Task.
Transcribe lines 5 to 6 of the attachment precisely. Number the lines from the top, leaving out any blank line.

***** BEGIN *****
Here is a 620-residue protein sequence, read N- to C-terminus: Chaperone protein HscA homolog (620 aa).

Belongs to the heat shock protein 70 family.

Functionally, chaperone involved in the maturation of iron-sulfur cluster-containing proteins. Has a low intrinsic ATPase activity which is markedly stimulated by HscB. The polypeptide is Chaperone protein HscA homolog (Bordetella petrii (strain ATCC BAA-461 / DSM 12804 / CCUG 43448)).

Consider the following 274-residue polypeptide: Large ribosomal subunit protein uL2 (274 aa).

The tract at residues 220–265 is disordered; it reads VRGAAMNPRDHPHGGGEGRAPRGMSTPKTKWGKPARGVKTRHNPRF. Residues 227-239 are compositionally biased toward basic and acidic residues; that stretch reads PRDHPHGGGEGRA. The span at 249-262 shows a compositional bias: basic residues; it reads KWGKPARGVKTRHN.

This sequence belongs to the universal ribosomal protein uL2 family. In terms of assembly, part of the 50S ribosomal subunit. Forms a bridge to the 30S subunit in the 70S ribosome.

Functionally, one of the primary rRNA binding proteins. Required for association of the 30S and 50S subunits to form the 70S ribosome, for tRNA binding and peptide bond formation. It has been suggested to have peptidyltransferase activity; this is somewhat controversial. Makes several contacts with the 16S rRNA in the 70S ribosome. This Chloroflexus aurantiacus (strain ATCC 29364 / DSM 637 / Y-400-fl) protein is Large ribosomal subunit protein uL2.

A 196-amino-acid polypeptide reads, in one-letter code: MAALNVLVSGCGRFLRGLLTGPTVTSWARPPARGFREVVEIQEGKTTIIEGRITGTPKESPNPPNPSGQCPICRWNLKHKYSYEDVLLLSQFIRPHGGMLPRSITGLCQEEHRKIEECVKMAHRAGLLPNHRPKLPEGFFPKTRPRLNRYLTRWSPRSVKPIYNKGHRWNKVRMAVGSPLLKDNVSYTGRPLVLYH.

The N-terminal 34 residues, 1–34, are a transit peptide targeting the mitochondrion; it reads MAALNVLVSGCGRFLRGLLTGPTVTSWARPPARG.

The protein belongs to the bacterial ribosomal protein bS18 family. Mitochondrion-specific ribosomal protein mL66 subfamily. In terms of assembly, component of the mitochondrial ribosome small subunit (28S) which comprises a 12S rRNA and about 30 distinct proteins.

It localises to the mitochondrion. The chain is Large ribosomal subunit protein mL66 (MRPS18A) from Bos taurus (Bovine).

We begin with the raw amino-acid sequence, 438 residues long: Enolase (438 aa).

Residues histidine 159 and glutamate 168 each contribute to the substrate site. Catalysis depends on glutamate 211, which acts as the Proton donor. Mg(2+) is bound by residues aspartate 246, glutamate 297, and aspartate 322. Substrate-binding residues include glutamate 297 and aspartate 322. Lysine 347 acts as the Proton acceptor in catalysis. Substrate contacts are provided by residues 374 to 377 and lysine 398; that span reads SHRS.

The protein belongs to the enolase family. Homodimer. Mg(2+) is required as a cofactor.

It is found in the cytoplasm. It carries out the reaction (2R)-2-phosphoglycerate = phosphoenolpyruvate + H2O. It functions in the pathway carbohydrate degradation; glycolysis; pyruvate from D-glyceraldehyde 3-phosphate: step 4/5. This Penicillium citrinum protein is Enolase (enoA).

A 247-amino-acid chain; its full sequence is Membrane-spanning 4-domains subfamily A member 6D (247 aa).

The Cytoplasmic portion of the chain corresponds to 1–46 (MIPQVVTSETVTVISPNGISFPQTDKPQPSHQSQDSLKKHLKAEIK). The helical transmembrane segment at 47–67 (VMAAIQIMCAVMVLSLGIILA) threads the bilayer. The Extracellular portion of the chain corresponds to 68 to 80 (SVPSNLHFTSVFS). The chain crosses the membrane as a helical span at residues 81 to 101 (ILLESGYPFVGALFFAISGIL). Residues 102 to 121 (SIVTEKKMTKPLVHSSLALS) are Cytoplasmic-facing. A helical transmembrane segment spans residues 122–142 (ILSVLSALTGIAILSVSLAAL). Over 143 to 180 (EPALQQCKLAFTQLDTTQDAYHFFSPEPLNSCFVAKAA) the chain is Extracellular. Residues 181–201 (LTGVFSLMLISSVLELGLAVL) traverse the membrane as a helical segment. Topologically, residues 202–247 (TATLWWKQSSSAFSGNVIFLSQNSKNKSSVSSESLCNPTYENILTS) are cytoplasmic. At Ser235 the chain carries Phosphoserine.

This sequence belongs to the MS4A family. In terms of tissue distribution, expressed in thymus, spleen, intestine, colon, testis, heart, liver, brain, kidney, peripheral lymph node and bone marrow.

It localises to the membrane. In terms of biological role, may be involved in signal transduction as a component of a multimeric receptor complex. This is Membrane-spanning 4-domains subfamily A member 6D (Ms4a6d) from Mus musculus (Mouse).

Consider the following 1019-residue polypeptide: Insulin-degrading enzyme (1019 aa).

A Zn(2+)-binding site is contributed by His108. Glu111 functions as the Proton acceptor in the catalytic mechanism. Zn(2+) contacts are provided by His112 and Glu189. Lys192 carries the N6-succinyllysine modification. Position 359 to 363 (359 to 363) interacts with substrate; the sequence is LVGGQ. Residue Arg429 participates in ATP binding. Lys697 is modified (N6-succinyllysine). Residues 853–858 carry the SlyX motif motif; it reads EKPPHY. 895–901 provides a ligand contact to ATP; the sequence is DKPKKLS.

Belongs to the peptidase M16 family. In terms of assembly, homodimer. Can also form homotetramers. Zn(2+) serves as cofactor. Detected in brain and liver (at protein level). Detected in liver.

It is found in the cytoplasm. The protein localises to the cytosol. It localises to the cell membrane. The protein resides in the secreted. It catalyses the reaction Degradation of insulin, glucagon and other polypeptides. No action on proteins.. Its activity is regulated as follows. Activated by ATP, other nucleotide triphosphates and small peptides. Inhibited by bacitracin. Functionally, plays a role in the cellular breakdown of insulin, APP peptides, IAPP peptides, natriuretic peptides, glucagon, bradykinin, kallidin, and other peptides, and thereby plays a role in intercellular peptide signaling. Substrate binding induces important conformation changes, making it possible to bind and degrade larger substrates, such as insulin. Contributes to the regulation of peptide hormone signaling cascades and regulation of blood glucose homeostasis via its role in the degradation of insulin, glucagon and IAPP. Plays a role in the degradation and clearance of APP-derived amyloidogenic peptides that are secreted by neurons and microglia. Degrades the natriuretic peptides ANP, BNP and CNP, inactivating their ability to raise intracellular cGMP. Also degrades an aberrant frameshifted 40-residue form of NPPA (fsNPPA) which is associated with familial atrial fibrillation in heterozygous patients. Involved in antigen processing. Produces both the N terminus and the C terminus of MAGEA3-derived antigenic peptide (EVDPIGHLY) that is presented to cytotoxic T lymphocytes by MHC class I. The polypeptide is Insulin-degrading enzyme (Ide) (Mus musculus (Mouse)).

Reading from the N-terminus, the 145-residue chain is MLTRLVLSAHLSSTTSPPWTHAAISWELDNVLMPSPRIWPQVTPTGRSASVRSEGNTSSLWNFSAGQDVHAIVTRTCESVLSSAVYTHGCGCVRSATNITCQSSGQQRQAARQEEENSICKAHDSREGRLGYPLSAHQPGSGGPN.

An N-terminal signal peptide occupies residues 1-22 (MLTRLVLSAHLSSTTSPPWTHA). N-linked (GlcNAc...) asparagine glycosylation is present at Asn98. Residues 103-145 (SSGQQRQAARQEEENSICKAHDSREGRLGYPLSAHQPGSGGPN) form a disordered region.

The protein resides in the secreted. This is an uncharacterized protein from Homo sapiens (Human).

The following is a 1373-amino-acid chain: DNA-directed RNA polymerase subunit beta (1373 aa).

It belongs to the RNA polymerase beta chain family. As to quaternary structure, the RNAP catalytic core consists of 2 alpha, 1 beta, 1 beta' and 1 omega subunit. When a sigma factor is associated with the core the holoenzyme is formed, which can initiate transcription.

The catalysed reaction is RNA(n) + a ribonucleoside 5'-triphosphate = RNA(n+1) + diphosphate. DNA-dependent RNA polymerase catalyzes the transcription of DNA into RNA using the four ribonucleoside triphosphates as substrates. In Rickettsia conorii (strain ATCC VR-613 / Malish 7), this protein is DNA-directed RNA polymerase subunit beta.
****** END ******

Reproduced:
The tract at residues 220–265 is disordered; it reads VRGAAMNPRDHPHGGGEGRAPRGMSTPKTKWGKPARGVKTRHNPRF. Residues 227-239 are compositionally biased toward basic and acidic residues; that stretch reads PRDHPHGGGEGRA. The span at 249-262 shows a compositional bias: basic residues; it reads KWGKPARGVKTRHN.

This sequence belongs to the universal ribosomal protein uL2 family. In terms of assembly, part of the 50S ribosomal subunit. Forms a bridge to the 30S subunit in the 70S ribosome.